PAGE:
Oreo Identity Crisis
May 19th, 2017
Twenty-three years of doing a particular activity every day should make one an expert. If I told someone I had been an accountant or a chimney sweep for over two decades, it'd be safe to assume I knew exactly what I was doing. I have been a black woman for twenty-three (and a half) years, and I can honestly say that I still don't have it figured out.
Living a life at the intersection of race and gender means living a life where other people have defined a lot of your identity. The majority, a prestigious club of people who are nothing like you and yet have the power to set your place in society. So I ruminate over this question: What does it mean to be a black woman in Canada today? I should know the answer; I've been doing it for over two decades. But I don't know. My journey with my identity has not been an easy one. For years, I considered my skin nothing but a burden. I disassociated from my race and ethnicity in hopes of just fitting in. Hard as those years were, they brought me to here. Taking ownership of my Blackness and learning to make my own definition of what it means to be a Black Woman.
The first time I questioned the authenticity of my skin colour, I was four years old. My family was living in Chester Le, a neighborhood in Toronto that if you Google today, most of the hits that come up involve criminal activity. My older brother had picked me up from school and we were discussing the exciting day I'd had in junior kindergarten. I was explaining to my brother that we had been studying colors and that I was now an expert. "You know I'm not black." I said with confidence. This caught his attention. "What?" "My skin is brown," I clarified. "Like the Crayola marker. I'm brown." My brother laughed. He tried to explain to me that we were black despite our skin being brown but I stayed firm, I was an expert on those colors. It didn't make sense to me then and it doesn't now. When I look at my skin, I see a color I am told is brown. But when I fill out surveys for Census Canada, I am told I am black. So which is it? And whom do I ask? Who is in charge of assigning our identity?
By the age of six, my family uprooted and moved to Montreal. My comfort zone was transplanted from the familiar corners of Scarborough to the pristine streets of the West Island of Montreal. In the blink of an eye, the ecology of my neighborhood had drastically changed. In Chester Le, there were so many black families that no one ever thought twice about it. All of a sudden, we were one of the only families of color for blocks. At six, I didn't yet understand what that meant. I would learn as I got older what kind of pressure that put on my parents as they were raising us.
I started at a new school and made tons of new friends. Other students would inquire curiously about my strange homemade lunches. The teachers would struggle with pronouncing my last name. In this white suburban public school, I was an anomaly. Every day it was something else about me that reminded me I was different; my hair, the language we spoke at home, all of it different. I was six years old and fed up with being othered.
When I got to high school, it only got worse. I tried my hardest to assimilate to white culture. I stopped putting my hair in braids or wearing it natural. I permed and pressed and burned my kinky curls into straight submission. I refused to wear any type of cultural African dress, I didn't eat African food outside of the house and I didn't speak the languages. Hard as I tried, I could not run from my Blackness. And because of it I would never just blend in. By the time I was sixteen, I was daydreaming of which white boy I would marry and claim his last name as my own. I could not wait to be Rachel Miller or Rachel O'Sullivan. At sixteen, I knew nothing of true racial discrimination. I did not know yet that my curriculum vitae would pass on desks of potential managers and bosses, who would see my African last name and dismiss me. That perhaps if I had become Rachel O'Sullivan, I could have benefited from a small amount of privilege granted by a name.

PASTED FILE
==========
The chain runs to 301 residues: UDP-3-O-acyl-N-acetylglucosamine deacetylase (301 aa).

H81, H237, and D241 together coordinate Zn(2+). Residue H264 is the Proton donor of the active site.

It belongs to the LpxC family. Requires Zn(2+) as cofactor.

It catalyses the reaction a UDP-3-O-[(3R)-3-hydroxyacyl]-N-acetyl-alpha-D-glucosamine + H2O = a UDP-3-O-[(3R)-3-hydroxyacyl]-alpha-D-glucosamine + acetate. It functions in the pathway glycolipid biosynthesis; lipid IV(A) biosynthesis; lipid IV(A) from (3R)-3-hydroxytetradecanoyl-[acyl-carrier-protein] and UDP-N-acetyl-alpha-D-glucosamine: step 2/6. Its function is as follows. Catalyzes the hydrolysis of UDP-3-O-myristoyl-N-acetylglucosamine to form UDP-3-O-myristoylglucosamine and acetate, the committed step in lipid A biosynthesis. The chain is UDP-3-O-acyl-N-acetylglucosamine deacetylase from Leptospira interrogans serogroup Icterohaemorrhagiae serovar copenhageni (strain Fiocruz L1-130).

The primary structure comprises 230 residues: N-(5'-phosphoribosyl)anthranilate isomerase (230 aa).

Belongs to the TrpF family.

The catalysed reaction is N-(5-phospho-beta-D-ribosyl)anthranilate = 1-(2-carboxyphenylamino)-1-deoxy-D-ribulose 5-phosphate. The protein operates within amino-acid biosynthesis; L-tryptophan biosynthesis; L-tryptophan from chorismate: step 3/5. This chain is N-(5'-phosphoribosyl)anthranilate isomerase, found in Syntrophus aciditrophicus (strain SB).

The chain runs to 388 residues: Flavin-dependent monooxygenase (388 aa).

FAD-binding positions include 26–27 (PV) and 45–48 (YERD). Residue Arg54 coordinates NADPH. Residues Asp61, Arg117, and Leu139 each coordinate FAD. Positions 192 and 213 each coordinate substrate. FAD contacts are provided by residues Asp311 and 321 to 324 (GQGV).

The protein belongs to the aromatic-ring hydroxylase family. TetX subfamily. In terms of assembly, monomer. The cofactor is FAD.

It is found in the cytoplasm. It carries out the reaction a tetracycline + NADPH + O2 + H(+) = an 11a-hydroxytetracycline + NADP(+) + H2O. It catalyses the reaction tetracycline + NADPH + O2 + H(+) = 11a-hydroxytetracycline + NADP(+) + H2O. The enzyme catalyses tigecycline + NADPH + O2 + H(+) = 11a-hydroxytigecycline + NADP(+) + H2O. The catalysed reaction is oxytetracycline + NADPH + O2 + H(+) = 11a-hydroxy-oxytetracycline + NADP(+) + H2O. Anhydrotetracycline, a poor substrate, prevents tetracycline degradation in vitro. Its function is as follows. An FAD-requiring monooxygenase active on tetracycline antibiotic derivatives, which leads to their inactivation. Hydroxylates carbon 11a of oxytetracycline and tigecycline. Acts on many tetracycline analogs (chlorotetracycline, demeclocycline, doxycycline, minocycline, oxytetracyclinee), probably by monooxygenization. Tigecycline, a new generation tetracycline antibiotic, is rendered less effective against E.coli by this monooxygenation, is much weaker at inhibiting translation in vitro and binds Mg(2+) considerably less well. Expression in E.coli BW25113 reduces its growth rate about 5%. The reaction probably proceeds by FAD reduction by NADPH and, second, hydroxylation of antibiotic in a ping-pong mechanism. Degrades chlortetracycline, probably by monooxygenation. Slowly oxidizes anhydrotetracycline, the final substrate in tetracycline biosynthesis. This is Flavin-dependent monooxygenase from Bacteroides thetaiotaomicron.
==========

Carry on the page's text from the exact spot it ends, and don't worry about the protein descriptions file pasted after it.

Hate as I may to admit it, but sixteen was not that long ago for me. I still have vivid memories of the comments some of my peers made in school. I can still remember the hot rush on my face burning with embarrassment when someone made a black joke. I still hear the voice dismissing me as overly sensitive because I didn't laugh. It pains me to think of that self-inflicted suffering I struggled with for all those years. I hurt when I think of all the time I wasted being uncomfortable in my own skin. The time I spent wishing I could have been born just a little bit lighter so that life could have been just a little bit easier. All those years spent trying to run from my skin, I have somehow developed a thicker one. Because all of that lead me to here: finding comfort being on a stage as an actor and intertwining my race with my art. Exploring the intricacies of being a black woman through my work in the theatre has been a healing process. Longing to follow in the footsteps of great black women in the arts has given me something to strive for. Now, as an actor and a writer, I am committed to telling the stories that give voice to the black female experience. The voice I shied away from for so long, I am now using to shout off every rooftop.
I cannot say definitively what it means to be a black woman in Canada, because I am still discovering it. I know that it is a journey, and it means releasing yourself from any definition of your identity by anyone who is not you. It means embracing life at the intersection, but not being afraid to admit when you want to run from it. It means never letting setbacks keep you back, and always knowing that you are more than enough.
Rachel Mutombo is an actor and writer based in Montreal, QC.